Right, without a CAC score/EBT you don't really know the actual health of the endothelium (hopefully 'gone MILD' not wild *ha ha*)... You may be like the Vytorin sub-pop that's been getting all the media -- the high LDL is clearly not atherogeneic as pre-diabetic/T2DM LDLs.

You're so funny with the latest post! You are sounding a bit like a big rant like DR. D! Thank you for all your insights in illuminating the biochem and health horrors of wheat... You and Dr. D have a lot in common (biochem wise) than you could ever know. I have some more questions for you :)
I have a BSc in Nutri Sci and Food Science... however a lot has advanced since then. I've learned a lot from your posts and links!! It's neat that you were/are an athlete too. I started jogging half-marathons recently and discovered how we can train and be more efficient metabolically. Didn't know that KBs were so involved. what i've read is about fatty acids in skeletal muscles and the 'remodeling' and increased mitochondria that occur with endurance and exercise training. Any thoughts? Does the body prefer fatty acids linked to albumin, KBs, or TG-rich lipoproteins during physical exertion? For me, I actually run better RIGHT after a small meal (like cheese, peanut butter and 2 bites Ezekiel toast -- yeah sounds gross but tastes really good -- trust me *ha*). obviously I'm not training well lately w/the cold b/c I 'bonked' the other day on a little hill when I skipped breakfast AND lunch -- forgot what that felt like.

It's been so neat to find you -- i'm so glad that you started on the heartscanblog (with your anti-veggie/SFA rhetoric no less!) somewhere in the middle I'm sure the truth will lie. My wise friend Tina always says -- we should eat what our 'ancestors ate'. so perhaps you are the progeny of strong Siberian or Russian stock obtaining Vit C and folate sustenance only from carnivorous sources! I think us Asians are genetically accustomed to a little more green sources? dunno...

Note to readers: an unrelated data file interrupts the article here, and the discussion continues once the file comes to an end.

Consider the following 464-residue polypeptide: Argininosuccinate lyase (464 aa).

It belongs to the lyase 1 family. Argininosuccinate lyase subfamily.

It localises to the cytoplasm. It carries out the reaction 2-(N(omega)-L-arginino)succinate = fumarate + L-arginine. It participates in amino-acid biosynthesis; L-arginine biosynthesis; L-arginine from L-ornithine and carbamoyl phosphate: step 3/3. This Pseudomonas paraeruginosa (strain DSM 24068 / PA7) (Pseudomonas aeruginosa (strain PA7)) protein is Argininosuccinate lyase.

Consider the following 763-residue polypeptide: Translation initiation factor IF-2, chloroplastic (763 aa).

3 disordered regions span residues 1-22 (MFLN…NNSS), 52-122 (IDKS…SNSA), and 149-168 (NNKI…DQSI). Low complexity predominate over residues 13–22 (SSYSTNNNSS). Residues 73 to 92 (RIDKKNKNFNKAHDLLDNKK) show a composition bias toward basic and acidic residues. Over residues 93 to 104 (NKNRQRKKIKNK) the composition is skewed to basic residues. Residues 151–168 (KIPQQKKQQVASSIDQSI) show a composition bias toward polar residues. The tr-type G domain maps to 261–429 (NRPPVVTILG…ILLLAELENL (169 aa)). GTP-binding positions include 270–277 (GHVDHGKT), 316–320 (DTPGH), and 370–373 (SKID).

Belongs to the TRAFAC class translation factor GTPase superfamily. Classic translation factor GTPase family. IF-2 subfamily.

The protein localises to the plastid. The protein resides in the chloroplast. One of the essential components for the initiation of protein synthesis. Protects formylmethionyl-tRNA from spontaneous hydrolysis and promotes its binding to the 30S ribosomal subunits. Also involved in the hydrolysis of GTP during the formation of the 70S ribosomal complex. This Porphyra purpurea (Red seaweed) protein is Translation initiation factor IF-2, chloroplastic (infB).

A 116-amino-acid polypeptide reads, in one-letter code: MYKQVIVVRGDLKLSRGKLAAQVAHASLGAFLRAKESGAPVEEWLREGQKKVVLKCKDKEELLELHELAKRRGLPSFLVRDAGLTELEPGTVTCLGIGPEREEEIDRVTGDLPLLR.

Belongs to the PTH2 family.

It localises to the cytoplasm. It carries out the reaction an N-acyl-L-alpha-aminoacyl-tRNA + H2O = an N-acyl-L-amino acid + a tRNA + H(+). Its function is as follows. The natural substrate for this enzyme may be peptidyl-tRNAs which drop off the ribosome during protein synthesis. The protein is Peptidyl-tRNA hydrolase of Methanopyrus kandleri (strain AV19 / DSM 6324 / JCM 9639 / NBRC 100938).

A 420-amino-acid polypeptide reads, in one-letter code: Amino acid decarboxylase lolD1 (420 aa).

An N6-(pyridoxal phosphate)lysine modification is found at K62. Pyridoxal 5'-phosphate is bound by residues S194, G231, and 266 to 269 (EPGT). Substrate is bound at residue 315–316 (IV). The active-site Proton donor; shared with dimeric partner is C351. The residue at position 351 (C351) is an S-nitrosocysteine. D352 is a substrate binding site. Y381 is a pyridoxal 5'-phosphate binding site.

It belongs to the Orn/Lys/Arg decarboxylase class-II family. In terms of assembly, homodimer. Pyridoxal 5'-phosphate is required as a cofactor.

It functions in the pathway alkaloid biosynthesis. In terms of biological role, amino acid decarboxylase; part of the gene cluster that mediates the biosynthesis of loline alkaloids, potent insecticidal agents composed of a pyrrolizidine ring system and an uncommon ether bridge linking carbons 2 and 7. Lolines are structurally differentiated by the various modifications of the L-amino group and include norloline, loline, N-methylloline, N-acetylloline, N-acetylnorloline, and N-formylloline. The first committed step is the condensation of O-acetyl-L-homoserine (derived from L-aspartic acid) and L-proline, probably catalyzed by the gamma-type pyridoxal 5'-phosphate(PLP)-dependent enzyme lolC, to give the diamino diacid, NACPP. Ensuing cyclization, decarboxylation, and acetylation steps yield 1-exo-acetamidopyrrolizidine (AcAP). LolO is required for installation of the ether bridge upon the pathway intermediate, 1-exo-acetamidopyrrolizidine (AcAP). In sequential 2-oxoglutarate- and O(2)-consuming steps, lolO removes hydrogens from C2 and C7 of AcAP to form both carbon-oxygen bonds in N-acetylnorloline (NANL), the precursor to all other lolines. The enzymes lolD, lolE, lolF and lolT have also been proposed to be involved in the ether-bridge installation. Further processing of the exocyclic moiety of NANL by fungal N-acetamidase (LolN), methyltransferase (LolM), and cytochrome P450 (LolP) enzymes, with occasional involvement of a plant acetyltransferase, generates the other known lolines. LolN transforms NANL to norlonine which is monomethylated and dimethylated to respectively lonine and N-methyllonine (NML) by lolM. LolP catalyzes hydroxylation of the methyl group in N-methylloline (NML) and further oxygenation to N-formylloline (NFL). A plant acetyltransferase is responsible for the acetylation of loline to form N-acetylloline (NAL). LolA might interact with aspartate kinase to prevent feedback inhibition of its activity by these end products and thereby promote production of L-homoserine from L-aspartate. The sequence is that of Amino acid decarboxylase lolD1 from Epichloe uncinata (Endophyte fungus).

Peter said...

Hi wccaguy,

It's something I'm quite interested in getting done, the EBCT rather more than lipid particle sizes. In exactly the same way as I monitor my glucose system I'm interested in my cardiovascular system too, though you have to realise that a cholesterol skeptc is unconcerned by a TC of 8.6mmol/l. My interest is to find out whether what I' doing is effective as a whole, never mind the LDL level. As we know, EBCT seems to be the best way to get marks out of 10 CV system-wise....

There is a system for assessing aortic stiffness based on the time between the systolic peak of the blood pressure in your finger to the secondary peak which occurs during the fall down to diastolic. For years I'd noted this secondary peak on arterial pressure traces, you can even see it on the plethysmograph trace of a good quality pulse oximeter. I'd never really thought about what caused it. It's the pressure wave being reflected from you lower limbs back up your aorta and down to your finger/radial artery/wherever. As such, the time interval between the two peaks gives information about transit time of the secondary pulse wave. The stiffer your aorta, the faster the wave travels and the shorter the time interval. Factor in height to account for the distance travelled and you have an index for aortic stiffness, or how "old" your aorta is. Mostly looking for central vascular disease, people argue about how indicative this sort of information is re coronary arteriosclerosis. I got chance to play with a machine. My aorta is 32 years old, I'm 51. So far so good, and a very cheap measurement (it was free).

Needless to say I was a little stressed on the day of the aortic pulse wave analysis, my first ever marks out of 10 for several years LC high fat eating. Turned out to be cool.